In-Vitro and In-Vivo Characterization of Hyaluronic Acid Composite Gel with Anti-Inflammatory Activity for Infected Wound Healing

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Pratibha Sahu, Rinkee Verma, Kiran Singh, Chandrika Ahirwal, Geetanjali Sahu, Akhilesh Kumar Sahu, Jhakeshwar Prasad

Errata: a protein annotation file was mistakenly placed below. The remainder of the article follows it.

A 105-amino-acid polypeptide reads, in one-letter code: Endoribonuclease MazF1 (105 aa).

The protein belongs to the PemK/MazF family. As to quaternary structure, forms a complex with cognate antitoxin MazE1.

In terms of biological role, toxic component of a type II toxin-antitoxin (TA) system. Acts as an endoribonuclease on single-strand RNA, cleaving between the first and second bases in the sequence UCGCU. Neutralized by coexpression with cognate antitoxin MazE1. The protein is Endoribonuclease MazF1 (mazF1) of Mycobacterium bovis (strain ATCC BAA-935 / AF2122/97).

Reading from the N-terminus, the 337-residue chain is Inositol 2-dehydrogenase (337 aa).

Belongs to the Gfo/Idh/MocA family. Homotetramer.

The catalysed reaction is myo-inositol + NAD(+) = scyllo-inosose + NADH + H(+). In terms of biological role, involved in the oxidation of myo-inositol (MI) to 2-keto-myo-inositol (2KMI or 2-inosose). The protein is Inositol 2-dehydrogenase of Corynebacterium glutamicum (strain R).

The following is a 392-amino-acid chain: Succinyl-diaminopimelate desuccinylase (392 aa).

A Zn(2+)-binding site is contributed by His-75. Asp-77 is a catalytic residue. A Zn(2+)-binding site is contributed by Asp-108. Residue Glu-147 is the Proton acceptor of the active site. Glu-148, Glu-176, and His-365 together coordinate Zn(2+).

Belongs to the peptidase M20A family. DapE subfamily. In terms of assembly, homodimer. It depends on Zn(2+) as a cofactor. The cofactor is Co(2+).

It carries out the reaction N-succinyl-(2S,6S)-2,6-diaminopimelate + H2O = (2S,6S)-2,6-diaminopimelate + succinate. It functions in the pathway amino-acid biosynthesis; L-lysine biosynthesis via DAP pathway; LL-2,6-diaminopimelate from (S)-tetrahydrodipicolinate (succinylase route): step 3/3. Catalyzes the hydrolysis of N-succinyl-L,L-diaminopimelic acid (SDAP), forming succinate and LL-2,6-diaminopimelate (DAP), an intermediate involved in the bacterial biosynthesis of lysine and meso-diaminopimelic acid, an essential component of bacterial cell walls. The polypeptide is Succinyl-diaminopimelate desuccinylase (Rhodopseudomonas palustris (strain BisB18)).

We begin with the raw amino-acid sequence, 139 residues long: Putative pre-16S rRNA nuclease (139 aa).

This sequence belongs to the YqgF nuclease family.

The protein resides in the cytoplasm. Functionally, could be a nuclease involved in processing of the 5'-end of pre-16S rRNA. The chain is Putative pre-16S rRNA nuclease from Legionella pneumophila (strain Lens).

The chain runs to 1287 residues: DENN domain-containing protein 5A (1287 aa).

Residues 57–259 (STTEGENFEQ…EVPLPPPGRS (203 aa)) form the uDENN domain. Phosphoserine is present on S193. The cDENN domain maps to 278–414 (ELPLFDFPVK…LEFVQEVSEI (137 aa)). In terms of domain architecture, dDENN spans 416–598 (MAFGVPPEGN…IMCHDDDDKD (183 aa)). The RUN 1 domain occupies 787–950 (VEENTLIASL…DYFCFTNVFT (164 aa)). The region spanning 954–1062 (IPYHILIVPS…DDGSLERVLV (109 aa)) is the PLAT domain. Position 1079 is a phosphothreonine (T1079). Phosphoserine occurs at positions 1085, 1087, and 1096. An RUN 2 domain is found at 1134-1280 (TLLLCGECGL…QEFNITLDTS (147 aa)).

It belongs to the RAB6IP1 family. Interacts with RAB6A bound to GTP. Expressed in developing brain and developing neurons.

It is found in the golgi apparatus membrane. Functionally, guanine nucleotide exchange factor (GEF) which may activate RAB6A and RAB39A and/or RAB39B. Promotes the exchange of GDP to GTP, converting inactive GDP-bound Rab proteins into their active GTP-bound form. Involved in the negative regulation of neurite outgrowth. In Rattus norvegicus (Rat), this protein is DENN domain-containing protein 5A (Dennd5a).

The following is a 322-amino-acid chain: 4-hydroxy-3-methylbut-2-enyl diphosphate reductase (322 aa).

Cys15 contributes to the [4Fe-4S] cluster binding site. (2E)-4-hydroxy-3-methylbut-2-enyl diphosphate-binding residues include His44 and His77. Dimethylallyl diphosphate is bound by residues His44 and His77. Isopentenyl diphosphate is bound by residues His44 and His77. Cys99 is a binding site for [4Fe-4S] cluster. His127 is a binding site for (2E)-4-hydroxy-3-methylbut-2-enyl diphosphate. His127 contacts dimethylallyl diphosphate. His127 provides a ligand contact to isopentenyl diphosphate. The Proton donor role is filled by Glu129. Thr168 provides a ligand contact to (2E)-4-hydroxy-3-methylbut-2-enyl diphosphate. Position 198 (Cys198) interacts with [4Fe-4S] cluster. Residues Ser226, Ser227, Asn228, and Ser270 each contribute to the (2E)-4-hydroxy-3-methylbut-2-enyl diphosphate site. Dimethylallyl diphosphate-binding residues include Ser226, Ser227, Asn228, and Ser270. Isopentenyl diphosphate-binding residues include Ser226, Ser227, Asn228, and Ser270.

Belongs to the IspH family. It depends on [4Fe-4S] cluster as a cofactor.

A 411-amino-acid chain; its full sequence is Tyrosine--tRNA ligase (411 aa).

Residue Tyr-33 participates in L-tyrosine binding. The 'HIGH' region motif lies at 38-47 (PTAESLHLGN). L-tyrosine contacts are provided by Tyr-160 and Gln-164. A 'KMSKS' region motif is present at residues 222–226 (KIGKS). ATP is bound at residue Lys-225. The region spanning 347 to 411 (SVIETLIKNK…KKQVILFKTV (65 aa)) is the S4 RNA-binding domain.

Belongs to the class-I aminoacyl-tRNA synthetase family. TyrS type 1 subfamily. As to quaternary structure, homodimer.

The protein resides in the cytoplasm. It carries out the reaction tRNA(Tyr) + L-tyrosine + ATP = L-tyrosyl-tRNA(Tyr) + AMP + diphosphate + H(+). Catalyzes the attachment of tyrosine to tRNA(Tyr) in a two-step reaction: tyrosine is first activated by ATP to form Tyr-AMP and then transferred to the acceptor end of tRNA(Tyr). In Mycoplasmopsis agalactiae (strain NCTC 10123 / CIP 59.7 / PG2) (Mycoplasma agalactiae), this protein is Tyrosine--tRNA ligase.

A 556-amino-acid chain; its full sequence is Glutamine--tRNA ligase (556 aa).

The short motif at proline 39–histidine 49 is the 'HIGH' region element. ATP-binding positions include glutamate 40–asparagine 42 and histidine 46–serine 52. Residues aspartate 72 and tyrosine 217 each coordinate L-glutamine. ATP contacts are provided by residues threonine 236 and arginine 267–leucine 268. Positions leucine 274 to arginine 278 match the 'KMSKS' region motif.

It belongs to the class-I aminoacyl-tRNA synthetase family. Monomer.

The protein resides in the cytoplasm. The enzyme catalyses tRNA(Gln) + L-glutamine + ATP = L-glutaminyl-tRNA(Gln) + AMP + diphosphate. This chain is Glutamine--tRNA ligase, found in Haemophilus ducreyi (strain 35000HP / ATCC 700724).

Bacterial biofilm formation and drug resistance are common issues associated with wound healing. Antimicrobial peptides (AMPs) are a new class of antimicrobial agents with the potential to solve these global health issues. New injectable adhesive antibacterial hydrogels have excellent prospects of becoming the next innovative wound-healing dressings. In this study, the hyaluronic acid was connected to the antibacterial peptide Plantaricin 149 (Pln149), obtaining HAD, AMP. HAD, AMP performed well in efficient antimicrobial activity, good histocompatibility, low drug resistance, low bacterial biofilm formation, and fast wound healing process which are essential for rapid healing of infected wound. During the hydrogel degradation process, Pln149 was released to inhibit bacterial communication and reduce bacterial biofilm formation. Meanwhile, HAD, AMP could upregulate anti-inflammatory and pro-angiogenic factors, and down-regulate inflammatory factors to promote the healing of infected wounds, which provide a new idea for skin healing strategies.

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